EA stock takes a beating

Publisher's disappointing guidance revision sparks sell-off of stock and analyst downgrade; shares lose 12 percent of value in a single day.

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Yesterday, Electronic Arts gave analysts a heads up that some disappointing financial reports are on the way. After the close of trading, the publisher withdrew its previously issued financial guidance for the fiscal year ending 2009, saying that its net revenue and earnings-per-share expectations would not be met.

Shareholders reacted to the news today by selling off EA stock at nearly six times the daily average. EA shares opened the day trading at $16.85, down nearly 13 percent from the previous close of $19.35. Over the course of the trading day, they recovered slightly to close at $17 even, still down more than 12 percent for the day.

They weren't the only ones backing off the publisher's stock. Wedbush Morgan Securities analyst Michael Pachter downgraded his rating of EA shares to "Buy" from "Strong Buy." Despite the move and an investors note taking EA management to task, Pachter is still mildly optimistic about the publisher.

"The company remains the largest third party packaged goods publisher, has a large number of successful franchises, and has tremendous brand loyalty," Pachter wrote. "Should management execute on the renewed promise to get things right, we have no doubt that the company can grow earnings at a rapid rate. Thus, as much as we may feel it appropriate to give up completely on the stock following yet another misstep, we think it would be inopportune to do so."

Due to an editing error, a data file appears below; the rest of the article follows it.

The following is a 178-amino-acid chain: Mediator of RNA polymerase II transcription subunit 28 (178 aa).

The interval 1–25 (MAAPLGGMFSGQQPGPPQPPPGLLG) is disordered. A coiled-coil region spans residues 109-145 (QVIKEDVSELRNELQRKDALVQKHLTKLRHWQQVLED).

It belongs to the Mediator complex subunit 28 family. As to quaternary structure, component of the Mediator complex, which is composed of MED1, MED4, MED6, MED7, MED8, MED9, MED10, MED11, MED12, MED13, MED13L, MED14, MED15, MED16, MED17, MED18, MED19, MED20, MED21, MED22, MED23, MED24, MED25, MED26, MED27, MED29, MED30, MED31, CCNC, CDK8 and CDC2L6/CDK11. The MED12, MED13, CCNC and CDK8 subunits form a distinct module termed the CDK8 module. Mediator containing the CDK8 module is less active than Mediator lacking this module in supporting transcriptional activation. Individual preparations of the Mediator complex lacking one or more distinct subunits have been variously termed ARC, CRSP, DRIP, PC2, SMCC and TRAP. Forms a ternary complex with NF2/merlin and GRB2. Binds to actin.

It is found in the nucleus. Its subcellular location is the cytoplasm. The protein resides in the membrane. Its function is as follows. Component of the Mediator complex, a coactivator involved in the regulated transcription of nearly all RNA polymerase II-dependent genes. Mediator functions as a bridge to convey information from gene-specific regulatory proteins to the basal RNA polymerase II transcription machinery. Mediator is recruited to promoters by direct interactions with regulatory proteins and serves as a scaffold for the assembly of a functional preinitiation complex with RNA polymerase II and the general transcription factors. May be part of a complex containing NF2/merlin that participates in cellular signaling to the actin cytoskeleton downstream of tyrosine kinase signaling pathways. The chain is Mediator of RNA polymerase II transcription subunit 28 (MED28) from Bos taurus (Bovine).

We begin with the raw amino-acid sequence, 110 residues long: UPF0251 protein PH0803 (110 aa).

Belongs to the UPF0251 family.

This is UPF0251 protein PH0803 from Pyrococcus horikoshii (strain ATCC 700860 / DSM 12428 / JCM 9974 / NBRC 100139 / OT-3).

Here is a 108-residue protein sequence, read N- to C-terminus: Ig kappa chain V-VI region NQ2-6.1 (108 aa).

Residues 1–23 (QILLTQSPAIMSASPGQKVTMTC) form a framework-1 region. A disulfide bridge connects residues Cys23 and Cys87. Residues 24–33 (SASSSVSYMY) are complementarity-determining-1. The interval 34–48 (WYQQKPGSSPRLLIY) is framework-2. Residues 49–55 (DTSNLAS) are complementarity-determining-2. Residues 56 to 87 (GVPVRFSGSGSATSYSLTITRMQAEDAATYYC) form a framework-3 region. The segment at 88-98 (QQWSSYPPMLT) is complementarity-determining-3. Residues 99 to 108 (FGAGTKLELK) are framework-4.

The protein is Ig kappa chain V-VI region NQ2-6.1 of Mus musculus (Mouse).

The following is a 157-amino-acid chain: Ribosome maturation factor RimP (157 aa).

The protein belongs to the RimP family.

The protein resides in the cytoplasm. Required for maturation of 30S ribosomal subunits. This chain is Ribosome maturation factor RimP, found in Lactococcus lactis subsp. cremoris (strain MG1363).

Pacific Crest Securities' Evan Wilson showed less patience with the publisher in his own note to investors.

"EA admitted that its games did not sell well, but it did not take responsibility and address the core problem that it has not produced hit games," Wilson said, adding, "EA is positioning itself as a victim of its circumstances--that the best is yet to come after it makes it through these difficult times. However, we continue to believe that its actions exacerbate the negatives that the videogame industry as a whole is facing. Results have been mediocre for too long."

The lowered projections are just the latest in a series of hits EA has taken this year. In October, the publisher announced a greater-than-expected $310 million loss, or 97 cents per share, for its fiscal second quarter. That loss came despite net revenues spiking 40 percent to $894 million during the July-September reporting period. At that time, EA also revealed that it would be cutting 6 percent of its workforce--or roughly 600 jobs--across a variety of divisions within the company. Yesterday's news included word that EA would be laying off still more employees, consolidating facilities, and cutting back on its slate of games for the next year.

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